• Intersection by type (sdg=t): ambiguous entities are grouped at entity subtype level and marked as uncertain.
      Example 1: Toledo is very beautiful.

        Again, the basic disambiguation of Toledo leaves two senses: City in Spain and Adm2 in Spain. As both share the entity type up to GeoPoliticalEntity, the result for this grouping mode will be a unique analysis with the sementity type Location>GeoPoliticalEntity and uncertain as the confidence.

      Example 2: The Toledo always wins his matches in the Santiago Bernabéu stadium.

        In this case the result will be the same as for sdg=n, as it is not ambiguous: Spanish Sports Team.

  • Intersection by type - smallest location (sdg=l): similar to sdg=t except for locations; ambiguous locations are disambiguated in favor of the smaller location (lower in the hierarchy)(default).
      Example 1: Toledo is very beautiful.

        As seen in the previous examples, the basic disambiguation results in two senses, both of them locations: City in Spain and Adm2 in Spain. In case of having several ambiguous locations, this mode keeps the smaller location, so in this case, the resulting sense will be City of Spain.

      Example 2: The Toledo always wins his matches in the Santiago Bernabéu stadium.

        Again, the result for this example will be the same as in sdg=n and sdg=t as the result is not ambiguous nor a location.

The main goal of this parameter is to provide different possibilities in the disambiguation process in order to be adaptable to different scenarios.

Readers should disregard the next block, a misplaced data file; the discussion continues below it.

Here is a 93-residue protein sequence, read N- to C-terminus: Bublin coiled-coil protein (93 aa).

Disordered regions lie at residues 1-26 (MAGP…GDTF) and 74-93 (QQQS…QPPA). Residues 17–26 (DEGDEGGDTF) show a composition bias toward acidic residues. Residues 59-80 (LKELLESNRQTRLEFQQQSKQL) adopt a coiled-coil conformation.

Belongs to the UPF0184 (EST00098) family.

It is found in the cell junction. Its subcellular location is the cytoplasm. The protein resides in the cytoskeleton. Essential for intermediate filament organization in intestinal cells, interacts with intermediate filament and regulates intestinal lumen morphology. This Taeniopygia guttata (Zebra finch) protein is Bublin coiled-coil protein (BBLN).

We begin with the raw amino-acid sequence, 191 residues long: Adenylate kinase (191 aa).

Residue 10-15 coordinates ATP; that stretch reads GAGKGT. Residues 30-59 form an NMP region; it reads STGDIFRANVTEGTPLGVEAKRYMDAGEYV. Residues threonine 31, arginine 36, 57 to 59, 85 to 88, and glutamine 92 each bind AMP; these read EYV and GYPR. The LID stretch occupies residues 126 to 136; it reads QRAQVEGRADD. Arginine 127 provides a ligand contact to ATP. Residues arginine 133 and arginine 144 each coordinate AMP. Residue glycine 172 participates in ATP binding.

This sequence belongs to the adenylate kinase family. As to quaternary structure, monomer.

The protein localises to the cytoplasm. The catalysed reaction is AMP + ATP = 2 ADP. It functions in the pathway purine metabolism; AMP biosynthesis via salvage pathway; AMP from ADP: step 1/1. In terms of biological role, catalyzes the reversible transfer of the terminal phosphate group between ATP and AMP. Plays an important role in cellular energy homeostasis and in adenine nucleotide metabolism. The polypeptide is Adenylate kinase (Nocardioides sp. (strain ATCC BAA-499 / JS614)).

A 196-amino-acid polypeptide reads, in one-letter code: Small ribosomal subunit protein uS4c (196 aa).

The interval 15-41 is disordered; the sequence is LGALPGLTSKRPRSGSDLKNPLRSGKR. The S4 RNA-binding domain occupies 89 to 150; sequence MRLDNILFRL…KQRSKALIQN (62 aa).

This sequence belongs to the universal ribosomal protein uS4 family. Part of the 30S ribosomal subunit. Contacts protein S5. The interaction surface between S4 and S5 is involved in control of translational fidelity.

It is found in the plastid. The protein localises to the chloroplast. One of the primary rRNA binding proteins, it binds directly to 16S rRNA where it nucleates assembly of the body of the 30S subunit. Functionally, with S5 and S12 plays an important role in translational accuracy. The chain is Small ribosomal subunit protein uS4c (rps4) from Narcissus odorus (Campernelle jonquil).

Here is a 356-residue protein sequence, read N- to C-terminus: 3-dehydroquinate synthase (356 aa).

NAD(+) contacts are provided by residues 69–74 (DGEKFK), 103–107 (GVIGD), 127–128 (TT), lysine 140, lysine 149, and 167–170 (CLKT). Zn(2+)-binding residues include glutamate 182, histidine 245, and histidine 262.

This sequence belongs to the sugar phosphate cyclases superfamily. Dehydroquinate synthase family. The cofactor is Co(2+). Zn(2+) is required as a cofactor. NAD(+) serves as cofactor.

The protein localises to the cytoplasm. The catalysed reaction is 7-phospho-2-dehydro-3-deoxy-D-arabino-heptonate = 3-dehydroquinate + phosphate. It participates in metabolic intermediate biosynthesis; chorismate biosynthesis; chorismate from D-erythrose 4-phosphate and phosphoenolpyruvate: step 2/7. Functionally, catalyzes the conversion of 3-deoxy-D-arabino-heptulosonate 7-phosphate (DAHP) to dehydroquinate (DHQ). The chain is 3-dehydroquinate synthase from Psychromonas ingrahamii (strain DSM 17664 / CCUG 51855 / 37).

Context disambiguation

With the disambiguation context parameter you can prioritize an entity or different themes when disambiguating a text, in order to prioritize some analyses. There are two different types of values for this parameter:

  • Entity IDs: id of an entity returned by this same API.
      Example: He always wanted to live in Toledo.

        When analyzed with cont=33fc13e6dd (the id of the entity America in our ontology) two variants of the entity Toledo are detected, a city in Antioquia, Colombia, and another city in Ohio, USA.

  • Ontology themes: name of a theme from our ontology.
      Example: Madrid is the best!

        When analyzed with cont=Football (name of the entry ODTHEME_FOOTBALL in our ontology), the entity Madrid is detected as a sport team (Real Madrid C. F.).

You can use the cont parameter with either identifiers or themes from our ontology; if you use more than one, they must always be separated by the | character.